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Coronavirus transcription: a perspective.

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Department of Microbiology, Medical College of Ohio, Toledo, OH 43614, USA.


At the VIth International Symposium on Corona and Related Viruses held in Quebec, Canada in 1994 we presented a new model for coronavirus transcription to explain how subgenome-length minus strands, which are used as templates for the synthesis of subgenomic mRNAs, might arise by a process involving discontinuous RNA synthesis. The old model explaining subgenomic mRNA synthesis, which was called leader-primed transcription, was based on erroneous evidence that only genome-length negative strands were present in replicative intermediates. To explain the discovery of subgenome-length minus strands, a related model, called the replicon model, was proposed: The subgenomic mRNAs would be produced initially by leader-primed transcription and then replicated into minus-strand templates that would in turn be transcribed into subgenomic mRNAs. We review the experimental evidence that led us to formulate a third model proposing that the discontinuous event in coronavirus RNA synthesis occurs during minus strand synthesis. With our model the genome is copied both continuously to produce minus-strand templates for genome RNA synthesis and discontinuously to produce minus-strand templates for subgenomic mRNA synthesis, and the subgenomic mRNAs do not function as templates for minus strand synthesis, only the genome does.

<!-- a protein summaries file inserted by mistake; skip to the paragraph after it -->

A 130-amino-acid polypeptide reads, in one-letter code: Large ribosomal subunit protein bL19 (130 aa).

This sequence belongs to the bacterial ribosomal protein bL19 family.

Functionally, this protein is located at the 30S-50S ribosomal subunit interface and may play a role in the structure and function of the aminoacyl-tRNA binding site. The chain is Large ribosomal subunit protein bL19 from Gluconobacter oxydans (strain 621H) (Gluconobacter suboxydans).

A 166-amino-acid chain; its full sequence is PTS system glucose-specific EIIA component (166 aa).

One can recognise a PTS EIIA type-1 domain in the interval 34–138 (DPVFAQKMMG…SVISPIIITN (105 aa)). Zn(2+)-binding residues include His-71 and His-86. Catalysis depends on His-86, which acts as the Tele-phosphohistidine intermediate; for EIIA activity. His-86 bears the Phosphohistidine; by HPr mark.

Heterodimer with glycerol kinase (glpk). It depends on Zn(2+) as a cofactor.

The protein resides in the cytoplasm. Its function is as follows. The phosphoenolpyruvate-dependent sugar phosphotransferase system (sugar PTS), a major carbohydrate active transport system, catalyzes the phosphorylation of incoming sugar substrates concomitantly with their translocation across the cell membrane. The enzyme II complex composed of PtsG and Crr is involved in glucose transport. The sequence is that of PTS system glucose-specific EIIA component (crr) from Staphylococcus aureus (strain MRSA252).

[Indexed for MEDLINE]

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